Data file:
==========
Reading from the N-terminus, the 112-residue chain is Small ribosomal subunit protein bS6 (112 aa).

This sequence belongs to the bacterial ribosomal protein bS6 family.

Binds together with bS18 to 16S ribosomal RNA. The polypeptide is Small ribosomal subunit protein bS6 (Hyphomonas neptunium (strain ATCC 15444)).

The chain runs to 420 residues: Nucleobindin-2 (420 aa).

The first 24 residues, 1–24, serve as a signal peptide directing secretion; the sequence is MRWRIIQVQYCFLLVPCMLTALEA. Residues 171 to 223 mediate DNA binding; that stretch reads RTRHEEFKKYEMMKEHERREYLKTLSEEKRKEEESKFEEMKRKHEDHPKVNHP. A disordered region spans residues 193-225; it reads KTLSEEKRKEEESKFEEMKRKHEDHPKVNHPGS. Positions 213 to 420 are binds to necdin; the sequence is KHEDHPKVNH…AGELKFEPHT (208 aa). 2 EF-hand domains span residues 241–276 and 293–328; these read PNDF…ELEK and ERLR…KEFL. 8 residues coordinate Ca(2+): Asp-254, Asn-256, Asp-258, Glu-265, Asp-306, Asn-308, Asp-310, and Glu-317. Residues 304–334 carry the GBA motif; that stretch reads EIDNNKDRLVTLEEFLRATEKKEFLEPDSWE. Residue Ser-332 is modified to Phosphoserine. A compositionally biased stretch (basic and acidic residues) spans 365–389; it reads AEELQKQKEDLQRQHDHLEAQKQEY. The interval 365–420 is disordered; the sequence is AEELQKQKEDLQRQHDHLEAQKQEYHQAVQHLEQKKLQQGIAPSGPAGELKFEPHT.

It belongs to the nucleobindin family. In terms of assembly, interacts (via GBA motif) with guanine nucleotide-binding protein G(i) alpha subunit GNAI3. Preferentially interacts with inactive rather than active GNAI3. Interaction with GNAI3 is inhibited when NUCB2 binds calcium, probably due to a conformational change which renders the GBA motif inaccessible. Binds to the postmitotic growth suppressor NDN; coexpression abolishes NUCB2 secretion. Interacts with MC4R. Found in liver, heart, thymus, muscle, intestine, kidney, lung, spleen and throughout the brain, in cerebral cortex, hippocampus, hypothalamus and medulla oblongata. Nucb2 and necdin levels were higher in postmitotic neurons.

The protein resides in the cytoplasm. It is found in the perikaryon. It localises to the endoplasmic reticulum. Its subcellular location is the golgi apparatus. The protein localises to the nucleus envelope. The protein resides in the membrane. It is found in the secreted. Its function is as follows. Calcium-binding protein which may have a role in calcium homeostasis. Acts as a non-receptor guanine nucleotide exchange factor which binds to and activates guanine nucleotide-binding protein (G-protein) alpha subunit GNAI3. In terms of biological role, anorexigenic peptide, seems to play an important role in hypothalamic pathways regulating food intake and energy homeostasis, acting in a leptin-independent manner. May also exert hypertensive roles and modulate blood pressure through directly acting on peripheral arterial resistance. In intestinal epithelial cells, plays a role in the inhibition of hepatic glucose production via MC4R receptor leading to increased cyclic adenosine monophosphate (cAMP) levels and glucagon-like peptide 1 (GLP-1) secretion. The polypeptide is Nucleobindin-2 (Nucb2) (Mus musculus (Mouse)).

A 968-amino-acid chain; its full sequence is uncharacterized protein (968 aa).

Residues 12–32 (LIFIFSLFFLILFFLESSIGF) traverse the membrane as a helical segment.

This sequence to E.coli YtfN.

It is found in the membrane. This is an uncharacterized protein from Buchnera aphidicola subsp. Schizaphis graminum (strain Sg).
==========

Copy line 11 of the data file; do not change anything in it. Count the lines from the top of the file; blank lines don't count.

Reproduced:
It is found in the membrane. This is an uncharacterized protein from Buchnera aphidicola subsp. Schizaphis graminum (strain Sg).